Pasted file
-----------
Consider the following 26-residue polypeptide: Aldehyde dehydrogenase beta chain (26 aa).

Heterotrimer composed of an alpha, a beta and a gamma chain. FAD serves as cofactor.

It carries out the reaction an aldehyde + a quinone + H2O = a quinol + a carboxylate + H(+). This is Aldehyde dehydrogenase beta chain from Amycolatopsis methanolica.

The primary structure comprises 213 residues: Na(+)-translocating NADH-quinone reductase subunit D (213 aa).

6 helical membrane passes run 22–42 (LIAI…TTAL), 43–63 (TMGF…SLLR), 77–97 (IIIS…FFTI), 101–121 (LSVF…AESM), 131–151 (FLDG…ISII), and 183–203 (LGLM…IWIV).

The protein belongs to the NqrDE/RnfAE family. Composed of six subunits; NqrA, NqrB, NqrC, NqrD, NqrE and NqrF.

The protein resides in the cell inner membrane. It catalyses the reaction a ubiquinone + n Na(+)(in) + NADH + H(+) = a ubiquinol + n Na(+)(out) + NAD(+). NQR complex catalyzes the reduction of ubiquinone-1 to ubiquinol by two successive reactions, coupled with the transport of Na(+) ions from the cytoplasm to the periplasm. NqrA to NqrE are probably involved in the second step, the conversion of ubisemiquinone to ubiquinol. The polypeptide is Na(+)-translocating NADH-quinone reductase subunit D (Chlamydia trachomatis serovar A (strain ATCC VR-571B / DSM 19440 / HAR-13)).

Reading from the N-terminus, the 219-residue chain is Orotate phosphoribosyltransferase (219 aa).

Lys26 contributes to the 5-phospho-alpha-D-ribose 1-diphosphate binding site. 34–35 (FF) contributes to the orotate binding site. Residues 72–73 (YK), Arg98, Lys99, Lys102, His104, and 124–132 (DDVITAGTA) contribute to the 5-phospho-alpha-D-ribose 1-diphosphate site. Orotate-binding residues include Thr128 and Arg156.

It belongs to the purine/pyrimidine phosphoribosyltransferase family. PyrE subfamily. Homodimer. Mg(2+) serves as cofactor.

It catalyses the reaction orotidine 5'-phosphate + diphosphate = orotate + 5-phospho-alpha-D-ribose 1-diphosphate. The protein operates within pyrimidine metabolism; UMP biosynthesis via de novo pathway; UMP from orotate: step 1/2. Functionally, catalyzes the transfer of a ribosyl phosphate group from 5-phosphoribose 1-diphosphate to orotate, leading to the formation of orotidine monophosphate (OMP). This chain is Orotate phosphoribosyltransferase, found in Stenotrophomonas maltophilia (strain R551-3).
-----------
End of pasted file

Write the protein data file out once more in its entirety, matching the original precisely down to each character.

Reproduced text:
Consider the following 26-residue polypeptide: Aldehyde dehydrogenase beta chain (26 aa).

Heterotrimer composed of an alpha, a beta and a gamma chain. FAD serves as cofactor.

It carries out the reaction an aldehyde + a quinone + H2O = a quinol + a carboxylate + H(+). This is Aldehyde dehydrogenase beta chain from Amycolatopsis methanolica.

The primary structure comprises 213 residues: Na(+)-translocating NADH-quinone reductase subunit D (213 aa).

6 helical membrane passes run 22–42 (LIAI…TTAL), 43–63 (TMGF…SLLR), 77–97 (IIIS…FFTI), 101–121 (LSVF…AESM), 131–151 (FLDG…ISII), and 183–203 (LGLM…IWIV).

The protein belongs to the NqrDE/RnfAE family. Composed of six subunits; NqrA, NqrB, NqrC, NqrD, NqrE and NqrF.

The protein resides in the cell inner membrane. It catalyses the reaction a ubiquinone + n Na(+)(in) + NADH + H(+) = a ubiquinol + n Na(+)(out) + NAD(+). NQR complex catalyzes the reduction of ubiquinone-1 to ubiquinol by two successive reactions, coupled with the transport of Na(+) ions from the cytoplasm to the periplasm. NqrA to NqrE are probably involved in the second step, the conversion of ubisemiquinone to ubiquinol. The polypeptide is Na(+)-translocating NADH-quinone reductase subunit D (Chlamydia trachomatis serovar A (strain ATCC VR-571B / DSM 19440 / HAR-13)).

Reading from the N-terminus, the 219-residue chain is Orotate phosphoribosyltransferase (219 aa).

Lys26 contributes to the 5-phospho-alpha-D-ribose 1-diphosphate binding site. 34–35 (FF) contributes to the orotate binding site. Residues 72–73 (YK), Arg98, Lys99, Lys102, His104, and 124–132 (DDVITAGTA) contribute to the 5-phospho-alpha-D-ribose 1-diphosphate site. Orotate-binding residues include Thr128 and Arg156.

It belongs to the purine/pyrimidine phosphoribosyltransferase family. PyrE subfamily. Homodimer. Mg(2+) serves as cofactor.

It catalyses the reaction orotidine 5'-phosphate + diphosphate = orotate + 5-phospho-alpha-D-ribose 1-diphosphate. The protein operates within pyrimidine metabolism; UMP biosynthesis via de novo pathway; UMP from orotate: step 1/2. Functionally, catalyzes the transfer of a ribosyl phosphate group from 5-phosphoribose 1-diphosphate to orotate, leading to the formation of orotidine monophosphate (OMP). This chain is Orotate phosphoribosyltransferase, found in Stenotrophomonas maltophilia (strain R551-3).